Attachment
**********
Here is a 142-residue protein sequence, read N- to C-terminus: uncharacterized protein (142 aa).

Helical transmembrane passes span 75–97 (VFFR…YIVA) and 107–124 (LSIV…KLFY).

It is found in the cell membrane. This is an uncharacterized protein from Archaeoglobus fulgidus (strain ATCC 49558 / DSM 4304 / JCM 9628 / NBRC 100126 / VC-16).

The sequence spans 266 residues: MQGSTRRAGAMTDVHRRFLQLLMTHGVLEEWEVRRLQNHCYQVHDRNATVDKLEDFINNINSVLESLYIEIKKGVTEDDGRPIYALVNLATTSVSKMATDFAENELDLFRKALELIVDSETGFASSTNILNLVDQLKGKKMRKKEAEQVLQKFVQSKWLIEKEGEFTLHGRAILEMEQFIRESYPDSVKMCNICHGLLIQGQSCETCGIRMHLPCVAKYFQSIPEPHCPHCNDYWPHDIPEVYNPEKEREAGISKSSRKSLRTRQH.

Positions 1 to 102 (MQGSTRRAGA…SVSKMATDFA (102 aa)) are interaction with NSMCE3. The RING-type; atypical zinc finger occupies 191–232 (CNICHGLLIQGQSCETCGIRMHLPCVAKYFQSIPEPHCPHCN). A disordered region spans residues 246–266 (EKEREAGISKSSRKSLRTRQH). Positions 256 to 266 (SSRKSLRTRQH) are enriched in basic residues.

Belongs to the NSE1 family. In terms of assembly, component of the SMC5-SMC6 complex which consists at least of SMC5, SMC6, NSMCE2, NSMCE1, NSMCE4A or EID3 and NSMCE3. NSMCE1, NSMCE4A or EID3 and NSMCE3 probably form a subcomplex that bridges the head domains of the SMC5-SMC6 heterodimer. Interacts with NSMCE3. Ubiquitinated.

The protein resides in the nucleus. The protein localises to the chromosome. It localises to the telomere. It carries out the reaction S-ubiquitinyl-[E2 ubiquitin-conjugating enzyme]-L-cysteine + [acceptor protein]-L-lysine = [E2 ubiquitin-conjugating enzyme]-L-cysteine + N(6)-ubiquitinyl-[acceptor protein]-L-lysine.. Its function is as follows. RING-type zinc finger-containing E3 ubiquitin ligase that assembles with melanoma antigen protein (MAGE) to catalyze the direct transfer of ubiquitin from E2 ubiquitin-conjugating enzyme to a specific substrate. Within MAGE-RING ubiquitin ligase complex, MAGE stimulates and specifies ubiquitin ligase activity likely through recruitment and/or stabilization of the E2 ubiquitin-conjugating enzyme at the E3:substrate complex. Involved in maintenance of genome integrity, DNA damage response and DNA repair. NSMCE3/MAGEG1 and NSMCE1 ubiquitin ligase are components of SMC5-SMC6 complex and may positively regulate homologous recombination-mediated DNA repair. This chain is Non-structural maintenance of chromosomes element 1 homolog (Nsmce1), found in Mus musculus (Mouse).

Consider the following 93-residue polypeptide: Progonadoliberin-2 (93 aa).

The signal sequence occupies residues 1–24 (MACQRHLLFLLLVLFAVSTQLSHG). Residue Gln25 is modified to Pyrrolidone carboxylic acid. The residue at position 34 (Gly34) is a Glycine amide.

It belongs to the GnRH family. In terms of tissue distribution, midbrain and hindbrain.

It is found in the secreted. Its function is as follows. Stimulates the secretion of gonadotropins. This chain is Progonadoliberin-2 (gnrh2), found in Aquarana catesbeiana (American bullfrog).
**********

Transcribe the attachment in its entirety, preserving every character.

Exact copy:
Here is a 142-residue protein sequence, read N- to C-terminus: uncharacterized protein (142 aa).

Helical transmembrane passes span 75–97 (VFFR…YIVA) and 107–124 (LSIV…KLFY).

It is found in the cell membrane. This is an uncharacterized protein from Archaeoglobus fulgidus (strain ATCC 49558 / DSM 4304 / JCM 9628 / NBRC 100126 / VC-16).

The sequence spans 266 residues: MQGSTRRAGAMTDVHRRFLQLLMTHGVLEEWEVRRLQNHCYQVHDRNATVDKLEDFINNINSVLESLYIEIKKGVTEDDGRPIYALVNLATTSVSKMATDFAENELDLFRKALELIVDSETGFASSTNILNLVDQLKGKKMRKKEAEQVLQKFVQSKWLIEKEGEFTLHGRAILEMEQFIRESYPDSVKMCNICHGLLIQGQSCETCGIRMHLPCVAKYFQSIPEPHCPHCNDYWPHDIPEVYNPEKEREAGISKSSRKSLRTRQH.

Positions 1 to 102 (MQGSTRRAGA…SVSKMATDFA (102 aa)) are interaction with NSMCE3. The RING-type; atypical zinc finger occupies 191–232 (CNICHGLLIQGQSCETCGIRMHLPCVAKYFQSIPEPHCPHCN). A disordered region spans residues 246–266 (EKEREAGISKSSRKSLRTRQH). Positions 256 to 266 (SSRKSLRTRQH) are enriched in basic residues.

Belongs to the NSE1 family. In terms of assembly, component of the SMC5-SMC6 complex which consists at least of SMC5, SMC6, NSMCE2, NSMCE1, NSMCE4A or EID3 and NSMCE3. NSMCE1, NSMCE4A or EID3 and NSMCE3 probably form a subcomplex that bridges the head domains of the SMC5-SMC6 heterodimer. Interacts with NSMCE3. Ubiquitinated.

The protein resides in the nucleus. The protein localises to the chromosome. It localises to the telomere. It carries out the reaction S-ubiquitinyl-[E2 ubiquitin-conjugating enzyme]-L-cysteine + [acceptor protein]-L-lysine = [E2 ubiquitin-conjugating enzyme]-L-cysteine + N(6)-ubiquitinyl-[acceptor protein]-L-lysine.. Its function is as follows. RING-type zinc finger-containing E3 ubiquitin ligase that assembles with melanoma antigen protein (MAGE) to catalyze the direct transfer of ubiquitin from E2 ubiquitin-conjugating enzyme to a specific substrate. Within MAGE-RING ubiquitin ligase complex, MAGE stimulates and specifies ubiquitin ligase activity likely through recruitment and/or stabilization of the E2 ubiquitin-conjugating enzyme at the E3:substrate complex. Involved in maintenance of genome integrity, DNA damage response and DNA repair. NSMCE3/MAGEG1 and NSMCE1 ubiquitin ligase are components of SMC5-SMC6 complex and may positively regulate homologous recombination-mediated DNA repair. This chain is Non-structural maintenance of chromosomes element 1 homolog (Nsmce1), found in Mus musculus (Mouse).

Consider the following 93-residue polypeptide: Progonadoliberin-2 (93 aa).

The signal sequence occupies residues 1–24 (MACQRHLLFLLLVLFAVSTQLSHG). Residue Gln25 is modified to Pyrrolidone carboxylic acid. The residue at position 34 (Gly34) is a Glycine amide.

It belongs to the GnRH family. In terms of tissue distribution, midbrain and hindbrain.

It is found in the secreted. Its function is as follows. Stimulates the secretion of gonadotropins. This chain is Progonadoliberin-2 (gnrh2), found in Aquarana catesbeiana (American bullfrog).